Dhanda, Meena; Rathore, Aakash Singh (Oxford University Press, 2021-02-17)
      Dr Ambedkar argued that habitual conduct with the backing of religion is not easy to change and that salvation will come only if the caste Hindu is ‘made to think and is forced to feel that he must alter his ways’. He meant that the casteist conduct of the ‘caste Hindu’ is hard to change because it springs from an ingrained habit of mind. The impetus to change ways can come from unexpected contingencies: impersonal political junctures, very personal histories, inter-personal challenges, intra-group skirmishes, a whole network of factors that brings the habitual conduct of caste up for scrutiny. This mix of factors is quite complicated in the U.K. where I am located as a researcher and academic, regularly engaging with the public. We need to think through the means of defiance against systematic oppression and stigmatisation of people on the basis of caste. In this paper I will reflect upon whether caste might be disrupted in its everyday reproduction through the use of counter-rituals.
    • 'Make sure you don’t murder your coffee!’ Comedy and violence in the poetry of Luke Kennard

      McDonald, Paul (Sorbonne University Press, 2017-03-30)
      This paper discusses the relationship between comedy, violence, and postmodernism in the work of the British poet, Luke Kennard. It has been argued that British poets of the twentieth century have an ambivalent relationship with postmodernism because, while they accept that certainty is elusive, they refuse to ignore meaning and value, and their writing frequently exhibits “an ethical demand.” I claim that this can also be said of Kennard’s twenty first century postmodernist writing. In an analysis of his popular poem, ‘The Murderer,’ I show that what initially seems to be a typically postmodern, morally disengaged treatment of violence, also employs characteristics associated with traditional comedy, and the combination of the two modes of humour creates a space in which values can be reclaimed.
    • Making the headlines: EU Immigration to the UK and the wave of new racism after Brexit

      Fox, Bianca; Balica, Ecaterina; Marinescu, Valentina (Palgrave Macmillan, 2018-10-24)
      This chapter explores the immigration-related topics in the news media during the EU referendum campaign in the UK (April–June 2016) and after (July–September 2016). The chapter argues that attitudes anti-EU immigration are a wave of “new(s)” racism (van Dijk 2000) in the UK and EU immigration is frequently used as an umbrella term for Eastern European immigration being often mixed with non-EU immigration and the refugee crisis. The data shows that the prevalence of negative news stories has led to a distinctive immigration-narrative, confirming the claim of Hoffner and Cohen (2013) that members of minority groups are almost always associated with violent and threatening media content.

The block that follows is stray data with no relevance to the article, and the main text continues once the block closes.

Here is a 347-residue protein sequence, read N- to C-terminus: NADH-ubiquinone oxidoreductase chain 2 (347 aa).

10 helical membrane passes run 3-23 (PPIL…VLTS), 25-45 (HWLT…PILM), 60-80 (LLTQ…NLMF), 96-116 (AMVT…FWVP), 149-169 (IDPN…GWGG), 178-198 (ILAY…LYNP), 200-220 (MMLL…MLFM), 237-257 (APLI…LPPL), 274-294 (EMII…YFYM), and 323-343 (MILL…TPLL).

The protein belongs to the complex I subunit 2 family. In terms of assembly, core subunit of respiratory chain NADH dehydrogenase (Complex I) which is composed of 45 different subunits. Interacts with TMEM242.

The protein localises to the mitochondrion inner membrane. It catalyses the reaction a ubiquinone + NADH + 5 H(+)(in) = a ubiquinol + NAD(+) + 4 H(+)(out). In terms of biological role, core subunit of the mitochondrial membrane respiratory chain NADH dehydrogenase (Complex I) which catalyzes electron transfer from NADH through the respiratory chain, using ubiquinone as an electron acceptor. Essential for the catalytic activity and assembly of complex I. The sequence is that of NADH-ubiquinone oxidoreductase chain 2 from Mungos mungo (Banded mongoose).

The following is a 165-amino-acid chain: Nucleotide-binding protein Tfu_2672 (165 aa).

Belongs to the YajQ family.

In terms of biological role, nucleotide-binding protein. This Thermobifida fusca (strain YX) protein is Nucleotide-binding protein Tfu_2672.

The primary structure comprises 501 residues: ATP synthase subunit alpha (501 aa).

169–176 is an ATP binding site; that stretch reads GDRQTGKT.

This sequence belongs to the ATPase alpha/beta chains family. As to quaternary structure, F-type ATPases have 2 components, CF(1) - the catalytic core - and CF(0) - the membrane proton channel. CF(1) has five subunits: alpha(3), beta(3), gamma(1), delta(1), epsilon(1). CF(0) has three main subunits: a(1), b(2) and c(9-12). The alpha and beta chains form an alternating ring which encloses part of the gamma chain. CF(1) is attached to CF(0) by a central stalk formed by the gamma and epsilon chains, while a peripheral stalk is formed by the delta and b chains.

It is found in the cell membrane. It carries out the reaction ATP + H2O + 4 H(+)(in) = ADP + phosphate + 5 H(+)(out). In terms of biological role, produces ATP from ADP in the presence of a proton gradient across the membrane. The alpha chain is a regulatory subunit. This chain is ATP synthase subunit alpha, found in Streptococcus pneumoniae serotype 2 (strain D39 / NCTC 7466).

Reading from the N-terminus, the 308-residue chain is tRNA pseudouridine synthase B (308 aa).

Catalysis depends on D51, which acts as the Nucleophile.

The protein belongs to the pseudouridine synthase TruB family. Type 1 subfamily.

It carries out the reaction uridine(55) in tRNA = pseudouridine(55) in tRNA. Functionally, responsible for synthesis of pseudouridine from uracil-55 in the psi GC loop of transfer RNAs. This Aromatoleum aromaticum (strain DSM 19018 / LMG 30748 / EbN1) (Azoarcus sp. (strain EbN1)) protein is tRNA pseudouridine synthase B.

• MAMIC goes live: a music programming system for non-specialist delivery

      Dalgleish, Mat; Payne, Chris; Hepworth-Sawyer, Russ; Hodgson, Jay; Paterson, Justin; Toulson, Rob (CRC Press, 2019-06-21)
      The computing curriculum in England has shifted from “software training” to a model where children learn to code as a way of understanding underlying principles. This has created challenges for primary school teaching practitioners, many of whom require upskilling. The Music And Math In Collaboration (MAMIC) project addresses these issues via a custom library for the Pure Data (Pd) visual programming environment that interconnects key musical, mathematical and coding concepts within a unified environment that is able to be delivered by non-specialist teachers. Initial findings from deployment “in the wild” (i.e. in situ) are presented and future work is discussed.
    • MAMIC goes Live: A Music Programming System for Non-Specialist Delivery

      Dalgleish, Mat; Payne, Chris; Hepworth-Sawyer, Russ; Hodgson, Jay; Paterson, Justin; Toulson, Rob (Routledge/Taylor & Francis, 2018-01)
    • MAMIC: a visual programming library for amalgamating Mathematics and Coding through Music

      Dalgleish, Mat; Payne, Chris (Group for Learning in Art & Design (GLAD), 2015-12)
      The role of computing within the National Curriculum framework has changed dramatically in recent times. Traditionally, the computing curriculum in schools focussed on software competency and proficiency in common but basic tasks such as word processing, delivered through the subject of Information Communication Technology (ICT). In other words, students became perfunctory but perhaps uninspired end users, closely tied to ubiquitous commercial packages such as Microsoft Office. However, in September 2014, then Education Secretary Michael Gove made significant changes to the National Curriculum that affected both primary and secondary education in the UK. This has consisted in essence of an enforced shift from the prior ICT model to one that, at least in theory, embraces coding as a fundamental tenet of computing (i.e. active creation rather than end use, closely related to Rushkoff’s notion of “programmed or be programmed” [7]) and promotes computational thinking more broadly [1]. For instance, Key Stage 1 now asks that students actively consider program structure and sequential design as well as demonstrate core competency [2]. The inclusion of computational thinking seems particularly prescient and important: if the ability to cheaply outsource the drudgery of basic software development (particularly to the far east) may mean that the ability to code is, in and of itself, becoming less important from a UK labour perspective, it could be argued that students able to adopt a computational mindset, may be better prepared to apply computing principles to a range of scenarios.
    • Mapping the meaning of knowledge in design research

      Niedderer, Kristina (Design Research Society, 2007)